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Palin Lists Her Presidential Priorities

Palin Lists Her Presidential Priorities

By Scott Conroy - January 27, 2011

Former Alaska Governor Sarah Palin told an Anchorage radio duo on Thursday that if she were president of the United States, her first act would be to slash corporate taxes.

"Number one, we announce that we're going to cut the corporate tax rate so that our industries can come back to America and know that this is where they can produce and keep more of what it is that industries and companies and businesses earn, so they can reinvest and hire more people," Palin said on KWHL's The Bob & Mark Show.

Palin's answer came in response to a question from one of the hosts asking her to name her top three priorities in a theoretical presidential to-do list.

Other potential Republican presidential candidates have named corporate tax cuts as a goal that would be high on their agendas, citing the U.S.'s relatively high rates compared to those of its economic competitors.

Palin said that as president, she would send the message that "the federal government cannot afford to be in the business of bailouts" and would replace the health care reform law with "some common sense reforms."

Palin also named entitlement reform as a priority, along with opening up new land to help achieve energy independence -- presumably a reference to her support for drilling in the Alaska National Wildlife Refuge.

"We can ratchet down funding for NPR and let the private sector fund that," Palin added. "We can ratchet down subsidies for Amtrak. It loses so much money."

In response to one of the host's suggesting that "coddling up to China" has been a mistake that the current administration has made, Palin suggested that there might be behind-the-scenes negotiations at work between the two countries to help correct an import/export imbalance.

Palin also used the subject of China to touch upon one of her most frequently mentioned topics of the last few months: monetary policy and worries about inflation.

"China is making some good points though, guys," Palin said. "When they start talking about, ‘Hey, America, back off on you preaching to us that we need to readjust our currency and the value of our currency, so that the import/export balance is a little bit fairer' when essentially America is doing the same thing with our own currency when you look at what the Fed is doing to essentially devalue our dollar by priming the pump. We're printing more money and we're throwing it into the system, and that eventually devalues the dollar and can lead to inflation."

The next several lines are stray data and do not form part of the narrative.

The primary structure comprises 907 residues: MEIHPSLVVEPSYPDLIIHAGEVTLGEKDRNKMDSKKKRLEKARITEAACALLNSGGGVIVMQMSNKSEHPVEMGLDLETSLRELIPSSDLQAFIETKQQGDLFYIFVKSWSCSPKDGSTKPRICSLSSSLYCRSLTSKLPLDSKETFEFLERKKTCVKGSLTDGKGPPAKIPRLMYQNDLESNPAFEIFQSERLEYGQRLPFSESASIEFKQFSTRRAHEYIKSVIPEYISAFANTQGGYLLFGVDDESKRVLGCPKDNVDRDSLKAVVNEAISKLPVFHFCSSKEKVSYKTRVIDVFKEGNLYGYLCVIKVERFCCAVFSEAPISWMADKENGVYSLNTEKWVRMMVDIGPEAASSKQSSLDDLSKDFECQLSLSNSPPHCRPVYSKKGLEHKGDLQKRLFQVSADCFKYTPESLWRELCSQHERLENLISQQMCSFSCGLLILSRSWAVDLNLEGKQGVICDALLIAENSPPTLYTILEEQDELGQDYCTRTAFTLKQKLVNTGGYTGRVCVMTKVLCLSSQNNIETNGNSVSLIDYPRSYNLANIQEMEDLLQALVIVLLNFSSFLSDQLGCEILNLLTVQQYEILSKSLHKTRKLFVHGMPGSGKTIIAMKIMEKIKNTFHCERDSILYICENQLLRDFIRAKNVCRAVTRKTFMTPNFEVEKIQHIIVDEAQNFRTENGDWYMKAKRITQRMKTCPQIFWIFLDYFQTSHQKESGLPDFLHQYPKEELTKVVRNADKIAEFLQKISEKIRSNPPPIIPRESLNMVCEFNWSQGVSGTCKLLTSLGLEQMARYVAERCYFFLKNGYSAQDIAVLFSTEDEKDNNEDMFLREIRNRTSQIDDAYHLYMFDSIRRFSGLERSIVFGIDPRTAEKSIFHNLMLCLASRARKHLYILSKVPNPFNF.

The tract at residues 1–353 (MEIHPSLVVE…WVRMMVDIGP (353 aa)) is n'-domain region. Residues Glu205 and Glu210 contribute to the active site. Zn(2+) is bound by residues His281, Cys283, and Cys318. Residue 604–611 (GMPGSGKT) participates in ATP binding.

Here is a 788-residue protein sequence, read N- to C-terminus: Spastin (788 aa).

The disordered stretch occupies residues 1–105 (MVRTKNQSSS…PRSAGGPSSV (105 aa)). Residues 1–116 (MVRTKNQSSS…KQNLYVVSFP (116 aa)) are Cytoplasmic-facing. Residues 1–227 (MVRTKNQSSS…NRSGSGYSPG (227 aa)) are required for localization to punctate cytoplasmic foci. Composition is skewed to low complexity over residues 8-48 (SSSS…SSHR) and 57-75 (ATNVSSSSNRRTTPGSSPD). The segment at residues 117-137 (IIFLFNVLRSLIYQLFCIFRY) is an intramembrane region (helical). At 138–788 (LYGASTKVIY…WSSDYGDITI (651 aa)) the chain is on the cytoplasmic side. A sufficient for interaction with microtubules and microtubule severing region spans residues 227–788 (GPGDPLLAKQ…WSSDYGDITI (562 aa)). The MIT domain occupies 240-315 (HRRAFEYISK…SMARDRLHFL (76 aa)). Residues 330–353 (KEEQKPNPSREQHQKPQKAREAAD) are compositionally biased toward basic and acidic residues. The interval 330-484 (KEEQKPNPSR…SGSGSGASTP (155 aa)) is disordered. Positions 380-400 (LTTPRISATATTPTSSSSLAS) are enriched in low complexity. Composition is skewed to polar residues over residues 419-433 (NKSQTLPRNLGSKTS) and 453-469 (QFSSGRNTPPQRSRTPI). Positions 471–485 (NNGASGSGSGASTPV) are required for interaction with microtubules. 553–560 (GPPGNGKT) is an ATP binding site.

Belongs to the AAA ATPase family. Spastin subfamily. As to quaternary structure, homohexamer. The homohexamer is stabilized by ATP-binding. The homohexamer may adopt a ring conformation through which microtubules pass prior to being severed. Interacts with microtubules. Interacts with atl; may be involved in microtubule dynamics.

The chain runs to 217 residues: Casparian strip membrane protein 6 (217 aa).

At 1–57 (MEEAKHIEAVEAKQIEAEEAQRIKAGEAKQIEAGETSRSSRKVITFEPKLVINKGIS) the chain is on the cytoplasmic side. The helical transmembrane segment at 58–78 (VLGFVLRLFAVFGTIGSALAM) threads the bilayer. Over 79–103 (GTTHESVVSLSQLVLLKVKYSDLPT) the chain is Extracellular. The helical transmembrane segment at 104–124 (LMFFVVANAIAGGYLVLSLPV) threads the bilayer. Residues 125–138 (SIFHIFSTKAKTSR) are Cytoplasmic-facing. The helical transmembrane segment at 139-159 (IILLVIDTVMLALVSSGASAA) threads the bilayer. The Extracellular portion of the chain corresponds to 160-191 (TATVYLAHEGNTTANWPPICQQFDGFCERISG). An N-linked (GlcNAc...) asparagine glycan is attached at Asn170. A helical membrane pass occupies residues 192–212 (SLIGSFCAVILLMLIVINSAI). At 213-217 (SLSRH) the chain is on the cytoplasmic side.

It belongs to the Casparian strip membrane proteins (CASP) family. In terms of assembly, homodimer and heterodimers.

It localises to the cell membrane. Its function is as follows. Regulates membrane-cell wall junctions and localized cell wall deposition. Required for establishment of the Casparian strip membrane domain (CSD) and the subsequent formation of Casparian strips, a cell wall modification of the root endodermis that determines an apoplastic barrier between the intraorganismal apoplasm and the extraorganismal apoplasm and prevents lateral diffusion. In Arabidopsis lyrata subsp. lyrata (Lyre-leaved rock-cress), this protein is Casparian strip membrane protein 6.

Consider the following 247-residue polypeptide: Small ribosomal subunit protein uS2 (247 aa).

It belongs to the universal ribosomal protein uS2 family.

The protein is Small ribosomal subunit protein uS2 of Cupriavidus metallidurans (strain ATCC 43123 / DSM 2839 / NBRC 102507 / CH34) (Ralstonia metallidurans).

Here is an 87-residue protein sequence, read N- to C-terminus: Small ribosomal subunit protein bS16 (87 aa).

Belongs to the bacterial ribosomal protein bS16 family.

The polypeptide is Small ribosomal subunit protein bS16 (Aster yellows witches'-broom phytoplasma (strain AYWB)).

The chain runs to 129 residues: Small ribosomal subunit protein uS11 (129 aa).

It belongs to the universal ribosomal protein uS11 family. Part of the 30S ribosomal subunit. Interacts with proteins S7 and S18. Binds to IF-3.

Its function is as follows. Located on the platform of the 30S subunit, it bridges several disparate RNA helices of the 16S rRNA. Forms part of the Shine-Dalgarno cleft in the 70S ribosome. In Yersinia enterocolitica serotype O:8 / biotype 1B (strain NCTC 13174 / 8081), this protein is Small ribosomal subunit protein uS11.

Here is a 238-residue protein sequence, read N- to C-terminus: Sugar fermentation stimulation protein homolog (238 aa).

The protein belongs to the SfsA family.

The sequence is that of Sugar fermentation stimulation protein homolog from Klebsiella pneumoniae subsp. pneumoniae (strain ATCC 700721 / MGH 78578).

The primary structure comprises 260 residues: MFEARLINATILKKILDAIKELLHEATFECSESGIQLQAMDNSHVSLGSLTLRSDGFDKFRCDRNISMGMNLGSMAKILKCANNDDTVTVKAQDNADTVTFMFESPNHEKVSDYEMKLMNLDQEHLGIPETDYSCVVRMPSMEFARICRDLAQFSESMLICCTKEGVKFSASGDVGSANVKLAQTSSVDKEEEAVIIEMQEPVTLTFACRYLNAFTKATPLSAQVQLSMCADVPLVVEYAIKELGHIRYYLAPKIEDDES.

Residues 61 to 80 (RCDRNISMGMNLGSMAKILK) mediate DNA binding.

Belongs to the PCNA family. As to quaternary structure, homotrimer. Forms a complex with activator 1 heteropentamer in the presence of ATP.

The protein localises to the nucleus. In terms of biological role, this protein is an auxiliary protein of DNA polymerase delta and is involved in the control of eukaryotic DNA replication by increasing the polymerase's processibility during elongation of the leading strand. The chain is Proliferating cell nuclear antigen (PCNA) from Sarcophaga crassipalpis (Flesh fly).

The former Alaska governor and members of her family have been frequent guests on the Bob & Mark show, and Palin's first interview after being announced as the Republican vice presidential nominee in August of 2008 was with the program.

In her interview on Thursday, Palin reaffirmed a previous promise that the Anchorage radio personalities' listeners would be the first to know when she makes up her mind about whether she will run for president. Palin gave no indication of the timing for when she will make her decision.

Though she has tasked her aides with taking some initial steps that could lead to a presidential run, Palin is widely expected to delay the announcement of her final decision and let the shape of the prospective field become clearer.

The conservative interest group Young America's Foundation announced on Thursday that Palin would deliver a speech on Feb. 4 to mark the 100th anniversary of former President Ronald Reagan's birth at the Reagan Ranch Center in Santa Barbara, California.

Scott Conroy is a national political reporter for RealClearPolitics. He can be reached at sconroy@realclearpolitics.com. Follow him on Twitter @RealClearScott.

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